Early Years of John Albert PHillips
Contributor: finnsh Created: 1 year ago Updated: 1 year ago
Some Early years of John Albert Phillips
Born Jun 13, 1887 in Goose Creek, Cassia, Idaho
[John Albert at times was called Bert, at other times Phil.] One childhood
memory told by John Albert was about his lost kitty. Bert remembered living in Goose Greek in a house that had holes in the floor.
Although he was not more than two years old, his first memory was of trying to catch a cat as it disappeared down one of the holes. Another childhood memory told by his mother was that when he was a baby, she entered him in a baby contest in Oakley and he won first prize.
The three Phillips boys, John Albert, Orrin and Chester herded livestock on the oak brush hills that surround Beaver. Bert said they usually went barefoot, and sometimes the alkali fields hurt his feet so much that he had a hard time sleeping at night.
Another vivid memory Bert had was of his grandparents (John and Merab
Phillips), recitation of the Mountain Meadow Massacre. It was an extremely
upsetting and painful calamity which h was heightened even more because Ann Gordge, Merab's daughter from her first marriage, was the 19th wife of John D. Lee who was involved in the Massacre.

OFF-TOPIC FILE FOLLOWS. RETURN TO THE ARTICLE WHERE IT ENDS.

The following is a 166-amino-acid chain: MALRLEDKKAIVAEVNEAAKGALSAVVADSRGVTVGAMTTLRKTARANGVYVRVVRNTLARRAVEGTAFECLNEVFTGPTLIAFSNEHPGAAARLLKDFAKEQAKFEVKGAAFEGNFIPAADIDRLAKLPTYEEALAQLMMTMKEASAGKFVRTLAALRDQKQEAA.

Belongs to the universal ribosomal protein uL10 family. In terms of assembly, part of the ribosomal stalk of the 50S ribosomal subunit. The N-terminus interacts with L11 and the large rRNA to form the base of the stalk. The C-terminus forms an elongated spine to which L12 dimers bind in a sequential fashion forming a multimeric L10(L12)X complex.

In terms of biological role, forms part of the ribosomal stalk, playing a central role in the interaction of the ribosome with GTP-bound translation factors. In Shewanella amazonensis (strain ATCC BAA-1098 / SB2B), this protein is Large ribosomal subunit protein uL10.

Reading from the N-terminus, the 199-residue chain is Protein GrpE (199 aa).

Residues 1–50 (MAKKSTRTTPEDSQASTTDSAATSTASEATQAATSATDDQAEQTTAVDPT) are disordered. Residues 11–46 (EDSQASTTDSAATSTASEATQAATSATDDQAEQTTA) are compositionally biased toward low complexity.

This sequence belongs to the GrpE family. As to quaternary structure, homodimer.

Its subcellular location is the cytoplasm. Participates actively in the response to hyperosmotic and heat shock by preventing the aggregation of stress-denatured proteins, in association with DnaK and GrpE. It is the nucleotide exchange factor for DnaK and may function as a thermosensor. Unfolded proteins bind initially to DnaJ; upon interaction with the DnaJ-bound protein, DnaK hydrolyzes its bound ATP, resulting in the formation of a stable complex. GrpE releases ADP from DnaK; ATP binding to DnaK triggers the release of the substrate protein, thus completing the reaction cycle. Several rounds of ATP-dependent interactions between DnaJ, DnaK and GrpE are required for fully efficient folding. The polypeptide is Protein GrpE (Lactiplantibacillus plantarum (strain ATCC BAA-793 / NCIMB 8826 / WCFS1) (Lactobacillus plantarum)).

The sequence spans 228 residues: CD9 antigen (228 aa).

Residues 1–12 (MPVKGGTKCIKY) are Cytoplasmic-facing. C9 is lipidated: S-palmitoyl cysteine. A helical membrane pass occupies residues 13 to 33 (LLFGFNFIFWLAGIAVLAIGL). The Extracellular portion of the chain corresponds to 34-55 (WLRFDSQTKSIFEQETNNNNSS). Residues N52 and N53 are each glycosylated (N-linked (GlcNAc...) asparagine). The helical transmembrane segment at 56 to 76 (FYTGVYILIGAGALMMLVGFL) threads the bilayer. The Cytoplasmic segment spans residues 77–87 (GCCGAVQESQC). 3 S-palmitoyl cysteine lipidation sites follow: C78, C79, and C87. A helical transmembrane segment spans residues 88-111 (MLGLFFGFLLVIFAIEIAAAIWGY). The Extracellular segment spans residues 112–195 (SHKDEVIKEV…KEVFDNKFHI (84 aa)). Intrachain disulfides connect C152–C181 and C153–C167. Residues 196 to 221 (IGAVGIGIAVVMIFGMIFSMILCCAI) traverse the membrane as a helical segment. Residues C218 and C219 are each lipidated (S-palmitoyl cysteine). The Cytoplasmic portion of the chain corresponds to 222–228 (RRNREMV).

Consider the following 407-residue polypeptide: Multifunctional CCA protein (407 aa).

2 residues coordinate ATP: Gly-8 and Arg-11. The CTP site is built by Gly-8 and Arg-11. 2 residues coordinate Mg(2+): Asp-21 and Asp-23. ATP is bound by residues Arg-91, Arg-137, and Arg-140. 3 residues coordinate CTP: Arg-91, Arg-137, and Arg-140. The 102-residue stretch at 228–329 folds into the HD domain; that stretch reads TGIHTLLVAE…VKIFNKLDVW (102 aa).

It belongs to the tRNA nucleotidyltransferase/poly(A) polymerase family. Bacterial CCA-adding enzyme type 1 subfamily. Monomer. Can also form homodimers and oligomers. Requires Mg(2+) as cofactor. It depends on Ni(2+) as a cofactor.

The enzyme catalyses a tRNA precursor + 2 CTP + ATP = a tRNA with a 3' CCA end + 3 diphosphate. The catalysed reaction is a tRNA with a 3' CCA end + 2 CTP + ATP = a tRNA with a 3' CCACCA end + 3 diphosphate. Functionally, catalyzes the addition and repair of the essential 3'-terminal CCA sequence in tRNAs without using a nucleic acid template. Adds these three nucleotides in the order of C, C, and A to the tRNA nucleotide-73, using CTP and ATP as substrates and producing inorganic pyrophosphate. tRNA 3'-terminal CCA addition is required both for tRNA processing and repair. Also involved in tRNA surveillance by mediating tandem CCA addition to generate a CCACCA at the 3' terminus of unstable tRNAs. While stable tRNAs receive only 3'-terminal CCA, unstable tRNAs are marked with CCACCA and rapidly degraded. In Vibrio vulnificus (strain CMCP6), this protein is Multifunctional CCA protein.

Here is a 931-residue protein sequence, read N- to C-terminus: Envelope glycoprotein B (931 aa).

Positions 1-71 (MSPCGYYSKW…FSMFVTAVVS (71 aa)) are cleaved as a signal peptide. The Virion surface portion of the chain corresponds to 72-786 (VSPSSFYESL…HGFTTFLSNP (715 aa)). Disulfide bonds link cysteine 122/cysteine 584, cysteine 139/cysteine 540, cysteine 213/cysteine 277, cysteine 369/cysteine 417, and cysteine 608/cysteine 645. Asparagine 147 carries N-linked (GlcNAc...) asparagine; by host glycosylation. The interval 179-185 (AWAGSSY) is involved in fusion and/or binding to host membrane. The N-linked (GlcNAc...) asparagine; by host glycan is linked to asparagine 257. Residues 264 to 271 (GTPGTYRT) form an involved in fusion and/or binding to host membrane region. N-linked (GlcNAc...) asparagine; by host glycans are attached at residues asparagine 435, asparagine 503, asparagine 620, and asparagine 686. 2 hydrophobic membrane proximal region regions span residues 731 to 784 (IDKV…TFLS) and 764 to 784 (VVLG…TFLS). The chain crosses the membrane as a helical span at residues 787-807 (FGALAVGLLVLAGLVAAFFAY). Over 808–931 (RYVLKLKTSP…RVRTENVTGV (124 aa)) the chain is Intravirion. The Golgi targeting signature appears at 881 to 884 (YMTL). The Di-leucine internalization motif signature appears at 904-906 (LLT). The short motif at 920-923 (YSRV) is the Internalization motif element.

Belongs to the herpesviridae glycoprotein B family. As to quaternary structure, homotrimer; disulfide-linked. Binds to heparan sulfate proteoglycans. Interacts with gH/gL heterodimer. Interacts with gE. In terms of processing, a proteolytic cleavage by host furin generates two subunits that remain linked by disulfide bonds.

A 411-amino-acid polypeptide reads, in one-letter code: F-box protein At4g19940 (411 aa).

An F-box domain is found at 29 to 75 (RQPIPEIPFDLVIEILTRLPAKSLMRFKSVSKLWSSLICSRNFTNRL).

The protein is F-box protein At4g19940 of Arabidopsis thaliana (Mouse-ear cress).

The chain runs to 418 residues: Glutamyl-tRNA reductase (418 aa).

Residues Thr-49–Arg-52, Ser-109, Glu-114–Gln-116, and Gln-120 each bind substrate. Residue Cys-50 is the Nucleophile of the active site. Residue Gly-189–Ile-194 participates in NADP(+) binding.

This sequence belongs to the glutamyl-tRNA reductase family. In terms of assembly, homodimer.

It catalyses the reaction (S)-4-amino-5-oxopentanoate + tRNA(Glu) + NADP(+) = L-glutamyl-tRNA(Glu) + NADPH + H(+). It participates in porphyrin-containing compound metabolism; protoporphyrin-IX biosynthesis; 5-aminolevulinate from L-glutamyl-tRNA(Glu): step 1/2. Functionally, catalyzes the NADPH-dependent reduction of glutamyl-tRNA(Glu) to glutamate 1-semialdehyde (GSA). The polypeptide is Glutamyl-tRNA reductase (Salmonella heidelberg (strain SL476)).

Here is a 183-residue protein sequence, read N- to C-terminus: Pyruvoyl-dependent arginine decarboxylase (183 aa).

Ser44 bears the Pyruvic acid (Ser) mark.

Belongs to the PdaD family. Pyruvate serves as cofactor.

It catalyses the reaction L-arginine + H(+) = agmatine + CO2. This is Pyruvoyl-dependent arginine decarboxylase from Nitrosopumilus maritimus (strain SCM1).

One wonders why, with the pioneer heritage they had, that the Phillips boys
were never baptized into the Church as youngsters. John Albert was baptized in Rock Creek in Twin Falls, Idaho on January 1, 1913. Some say they had to break the ice, but others say Rock Creek was so swift it never froze over in the wintertime. Whatever the circumstance, the water was very cold, but Bert didn't even notice, he was so warmed by the experience.
After being confirmed, Bert was ordained an Elder in the Melchizedek
Priesthood. He married Lorinda Christina Swenson that same year in the Salt Lake Temple, October 3, 1913.
Orrin joined the church in 1915. Chester never did join the Church. It was
believed that he overheard a conversation between his mother, Elizabeth Jane
Williams Phillips and her Bishop when she asked the Bishop about leaving her husband, John Richard Phillips. He heard the Bishop tell his mother that she should not leave him. This made Chester angry feeling that his mother had suffered too long under the neglect of his father and the loss of her three daughters.
Perhaps Chester’s feelings can be understood in light of a conversation Ora
Lee had with Elizabeth Jane Williams Noyes regarding the day John Albert was born. We have this quote from Ora Lee. “Grandma said she had washed and ironed all day as well as working in the garden alone. She was also alone when my Father was born.”
The three boys all went to school in a two-story red brick schoolhouse in Beaver, Utah. Bert then attended the Beaver branch of Brigham Young University which later became the Murdock Academy. John
Albert was on the track team and ran races. Reinhard Maeser, son of Dr. Karl G. Maeser, was principal of the elementary school and the BYU branch. Bert graduated in 1907. Tuition was $12.00 a year.
Next is a Letter to John Albert from Brigham Young University in Beaver UT.